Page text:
airbnb brings the magic home

airbnb announces its expansion to Cuba in an ad whose minimalist design suggests the golden age of advertising

Bienvenido a casa cubana

While MadMen (returning tonight) takes pride in its fetish for period detail, airbnb brings to life the magic and modernist vibe from advertising’s golden age. A superlative ad in every way. 

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The AFA claims to speak for God and what it says isn’t pretty

The American Family Associate advocates for traditional, God-prescribed marriage

The AFA’s hail-Mary pass to defend traditional marriage

Holy-moly! I’m all for free expression of religion, advocacy and even the pairing of the two. But this takes the (wedding) cake. In a last ditch effort to save civilization, children and Christianity from the “desires of man,” the American Family Association is urging the Supreme Court to “adjudicate rightly that which is God’s alone to decide.” In other words, “affirm marriage as between one man and one woman.” To legitimize same-sex marriage, the organization argues, “would be saying that God has no place in our public square” and that “mothers and fathers together are no longer relevant in the lives of their children.” Can you spell “hyperbole?” Painful as it is to admit, this is a well-done ad and that makes it all the more pernicious. It pushes all the buttons of the faithful (some of whom are serving on the High Court) and presents a crabbed and incorrect reading of the our nation’s civic bible–the Constitution. You have to wonder, hasn’t the AFA (or its lawyers) ever heard of the Establishment Clause? I’ve got to believe that God take a more expansive view of love in all its forms. The bigotry and intolerance enshrined in AFA’s theology reside solely in the minds and hearts of man.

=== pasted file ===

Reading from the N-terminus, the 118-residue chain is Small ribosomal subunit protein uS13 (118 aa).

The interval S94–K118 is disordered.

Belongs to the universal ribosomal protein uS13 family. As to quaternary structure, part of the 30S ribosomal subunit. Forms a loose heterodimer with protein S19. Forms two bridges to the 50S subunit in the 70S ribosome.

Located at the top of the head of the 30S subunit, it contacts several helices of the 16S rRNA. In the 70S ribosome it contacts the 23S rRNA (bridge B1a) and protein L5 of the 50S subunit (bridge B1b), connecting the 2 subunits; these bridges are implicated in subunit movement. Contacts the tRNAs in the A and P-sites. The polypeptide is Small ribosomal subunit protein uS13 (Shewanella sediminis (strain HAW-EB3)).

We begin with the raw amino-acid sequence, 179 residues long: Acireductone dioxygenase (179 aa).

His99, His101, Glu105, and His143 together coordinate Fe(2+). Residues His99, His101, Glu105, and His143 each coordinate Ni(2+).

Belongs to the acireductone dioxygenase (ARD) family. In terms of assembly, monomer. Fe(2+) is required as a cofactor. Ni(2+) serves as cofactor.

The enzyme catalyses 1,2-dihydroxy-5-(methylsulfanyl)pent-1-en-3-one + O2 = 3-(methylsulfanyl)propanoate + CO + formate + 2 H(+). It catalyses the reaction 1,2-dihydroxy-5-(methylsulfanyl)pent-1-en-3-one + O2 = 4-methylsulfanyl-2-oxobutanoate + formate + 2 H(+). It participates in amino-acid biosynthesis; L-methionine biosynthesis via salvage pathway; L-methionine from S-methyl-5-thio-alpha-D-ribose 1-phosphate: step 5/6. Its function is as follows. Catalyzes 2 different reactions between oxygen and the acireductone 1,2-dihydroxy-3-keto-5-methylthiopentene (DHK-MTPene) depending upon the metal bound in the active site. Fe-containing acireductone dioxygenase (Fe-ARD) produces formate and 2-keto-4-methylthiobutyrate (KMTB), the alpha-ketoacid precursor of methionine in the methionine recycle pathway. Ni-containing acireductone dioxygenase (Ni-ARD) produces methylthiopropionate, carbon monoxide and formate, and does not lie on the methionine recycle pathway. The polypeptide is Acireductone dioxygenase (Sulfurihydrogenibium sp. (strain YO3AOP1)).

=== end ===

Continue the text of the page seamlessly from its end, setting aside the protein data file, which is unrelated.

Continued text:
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It’s all over but the shouting


What is it with all the screaming? Are braying animals or shrieking humans really the best way to, um, break through the clutter? From Discover Card’s “No surprises” (a goat, a mic, a man with an extreme startle reflex) to Geico’s “Scapegoat” (bad karma on the assembly line) and Sprint’s “Apology” (don’t ass-k), engaging viewers seems to have taken second place to shocking them with high-decibel tactics that all but drown out the key messages. For futures, let’s all use our inside voices, OK?

Speaking of unpleasant, the new BMW campaign promoting the X5 SUV hits all the low points—tense family dynamics and dialogue centering on a very unfunny portrayal of a grandmother in her 80s with overly romanticized memories of her youth. Although the vehicle has three rows of seats (one for the designated “backseat driver”), it’s clearly not large enough to accommodate all the emotional ugliness. A surprising turn for a brand that usually takes the creative high road.

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